SMS from Iran:
"None of those candidates who have been approved have their own free will. They are like puppets under the control of the supreme leader. No matter which one gets elected we should not count on any improvement. Tahere"

Facebook comment from Amir Nezam Mohaqeq in Iran:
"The regime, by keeping 10 percent of the population satisfied -- and these are really uninformed people -- rules over the other 90 percent with ease. It does not shy away from intimidating and silencing the majority. The regime is moving toward absolute dictatorship and has prepared all the means to become another North Korea.

...Intimidation and violence by the Revolutionary Guards, national Internet, sidelining whoever can be a somebody, accepting the sanctions and its insistence on isolating the country resulting in the impoverishment of the people."

Facebook comment from Iran: Mina Zebarjad
"I and my circle of family and friends intended to vote for Rafsanjani, but now we will not vote."

Anonymous said...

It is sad that Rafsanjani with his record of killing opposition figures and massive corruption during his previous terms is now considered the savior of Iran. Personally, I am glad that he is not running. This time Khamenei and his lap dogs will be held responsible for the mess and can no longer pass the blame to the president.

Anonymous said...

Rafsanjani's decision not to challenge the disqualification helps to shape the political "epic" envisioned by the Supreme Leader, where a majority of Iranians, by their overwhelming participation in the national election, will show their full unity, responsibility and a despise for the West's conspiracies.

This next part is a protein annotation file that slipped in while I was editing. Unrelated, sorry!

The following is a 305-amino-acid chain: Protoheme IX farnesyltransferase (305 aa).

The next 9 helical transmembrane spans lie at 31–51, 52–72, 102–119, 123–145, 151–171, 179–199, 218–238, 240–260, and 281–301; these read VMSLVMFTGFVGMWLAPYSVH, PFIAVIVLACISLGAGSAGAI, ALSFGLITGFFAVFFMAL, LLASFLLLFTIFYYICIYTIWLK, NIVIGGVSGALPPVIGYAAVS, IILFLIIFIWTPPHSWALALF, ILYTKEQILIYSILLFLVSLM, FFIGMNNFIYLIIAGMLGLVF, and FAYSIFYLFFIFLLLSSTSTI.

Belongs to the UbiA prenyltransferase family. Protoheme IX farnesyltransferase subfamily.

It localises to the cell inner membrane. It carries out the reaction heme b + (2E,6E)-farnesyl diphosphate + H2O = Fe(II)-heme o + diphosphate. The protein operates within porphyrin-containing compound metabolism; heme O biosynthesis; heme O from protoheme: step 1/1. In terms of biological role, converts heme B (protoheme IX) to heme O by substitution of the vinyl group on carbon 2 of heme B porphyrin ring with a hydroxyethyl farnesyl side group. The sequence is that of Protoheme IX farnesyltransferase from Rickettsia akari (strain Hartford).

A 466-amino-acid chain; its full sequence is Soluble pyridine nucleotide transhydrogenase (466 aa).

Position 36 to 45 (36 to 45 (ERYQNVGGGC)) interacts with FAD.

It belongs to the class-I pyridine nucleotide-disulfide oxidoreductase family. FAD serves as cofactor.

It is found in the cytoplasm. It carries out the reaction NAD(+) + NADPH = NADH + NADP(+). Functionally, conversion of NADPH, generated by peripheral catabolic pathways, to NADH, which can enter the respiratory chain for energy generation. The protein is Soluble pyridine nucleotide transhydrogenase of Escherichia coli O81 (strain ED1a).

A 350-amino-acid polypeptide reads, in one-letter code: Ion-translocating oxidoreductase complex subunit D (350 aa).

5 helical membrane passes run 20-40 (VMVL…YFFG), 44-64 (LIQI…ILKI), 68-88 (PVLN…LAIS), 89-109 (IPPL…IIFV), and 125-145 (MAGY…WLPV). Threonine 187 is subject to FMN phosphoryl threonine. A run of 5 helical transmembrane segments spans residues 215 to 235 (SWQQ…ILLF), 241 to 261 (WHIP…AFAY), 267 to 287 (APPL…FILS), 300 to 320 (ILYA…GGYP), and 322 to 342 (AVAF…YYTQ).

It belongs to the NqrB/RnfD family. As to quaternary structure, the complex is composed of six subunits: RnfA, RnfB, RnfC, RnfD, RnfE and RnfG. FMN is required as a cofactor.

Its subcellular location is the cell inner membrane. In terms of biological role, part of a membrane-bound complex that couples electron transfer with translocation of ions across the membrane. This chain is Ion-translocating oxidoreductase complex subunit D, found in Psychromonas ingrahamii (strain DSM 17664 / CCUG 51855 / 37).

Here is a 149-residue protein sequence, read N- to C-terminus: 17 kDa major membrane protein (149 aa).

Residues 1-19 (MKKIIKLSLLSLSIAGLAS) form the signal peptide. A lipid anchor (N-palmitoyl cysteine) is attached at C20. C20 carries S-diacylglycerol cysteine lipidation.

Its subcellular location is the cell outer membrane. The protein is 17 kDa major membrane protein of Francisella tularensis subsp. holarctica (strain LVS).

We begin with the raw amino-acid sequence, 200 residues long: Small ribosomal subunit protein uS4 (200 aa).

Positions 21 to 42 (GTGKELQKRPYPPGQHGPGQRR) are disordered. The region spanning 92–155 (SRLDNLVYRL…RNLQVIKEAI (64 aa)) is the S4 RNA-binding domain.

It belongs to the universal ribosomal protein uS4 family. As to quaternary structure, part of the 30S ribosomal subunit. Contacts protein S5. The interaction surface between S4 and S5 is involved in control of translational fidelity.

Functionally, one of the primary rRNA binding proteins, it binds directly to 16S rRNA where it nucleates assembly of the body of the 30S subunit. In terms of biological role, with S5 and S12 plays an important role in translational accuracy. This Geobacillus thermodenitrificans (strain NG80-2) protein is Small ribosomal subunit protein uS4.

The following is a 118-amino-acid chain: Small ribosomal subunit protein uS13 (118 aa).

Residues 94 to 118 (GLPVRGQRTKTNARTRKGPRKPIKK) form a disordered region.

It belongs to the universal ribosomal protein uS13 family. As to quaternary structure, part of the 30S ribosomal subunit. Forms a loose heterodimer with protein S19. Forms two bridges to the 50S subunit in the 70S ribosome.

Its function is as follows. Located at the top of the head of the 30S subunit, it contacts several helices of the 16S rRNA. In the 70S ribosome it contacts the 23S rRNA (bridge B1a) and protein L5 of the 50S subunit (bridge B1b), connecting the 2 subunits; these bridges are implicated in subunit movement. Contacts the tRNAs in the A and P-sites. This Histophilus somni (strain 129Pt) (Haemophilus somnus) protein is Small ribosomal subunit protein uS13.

Also, Ayatollah Rafsanjani's decision gives a moral lesson to some other people and leaders, that for the good of the country, sacrifices are needed.


Nader Uskowi said...

I wish the ultraconservative politicians also agreed with your analysis and were ready for political sacrifice of their own. As is, only the moderate and reformist candidates have been consistently “sacrificed!”

This is a naked power grab by the most conservative elements of the ruling circles. They were sure they would loose to Rafsanjani at the polls, so they “disqualified” him at the Guardian Council. No matter how anyone spins this development, it is as ugly as it looks. It undermines the integrity of the electoral process and if it provides any lessons, it is that whoever has more guns wins.

B.M.A said...

USKOWI-with due respect

can you explain how and why you have suddenly come to love Hashemi after keeping every one guessing on your preferred candidate for long.OR is it the usual custom on your part -thus standing diametrically opposite the regime on anything .

BECAUSE anyone can guess your reactions had the regime endorsed him!.

Nader Uskowi said...

My comments above are about the electoral process. The GC should have let the people decide. Why were they so afraid? They thought he would beat their favorite candidates and thought better to silence him now than bear four years of his presidency. If you are proud of this process, then the GC is a divine body for you.

For Ayatollah Khamenei, the right thing to do is to veto the GC's decision, which he can under the constitution, and let the people decide if they want to have Rafsanjani as their president.

Anonymous said...

Its good that Rafsanjani is disqualified on false pretenses. It only serves to show how farcical the Iranian elections are. Even if Rafsanjani was allowed to run, they would falsify the numbers to ensure he has a close defeat. If anyone would care to contest the results you know that the regime will come down on them with full force, so why bother with this poorly written and acted theater.

B.M.A said...


Do you want to see some sms of a million IRANIANS who are more than willing to vote?-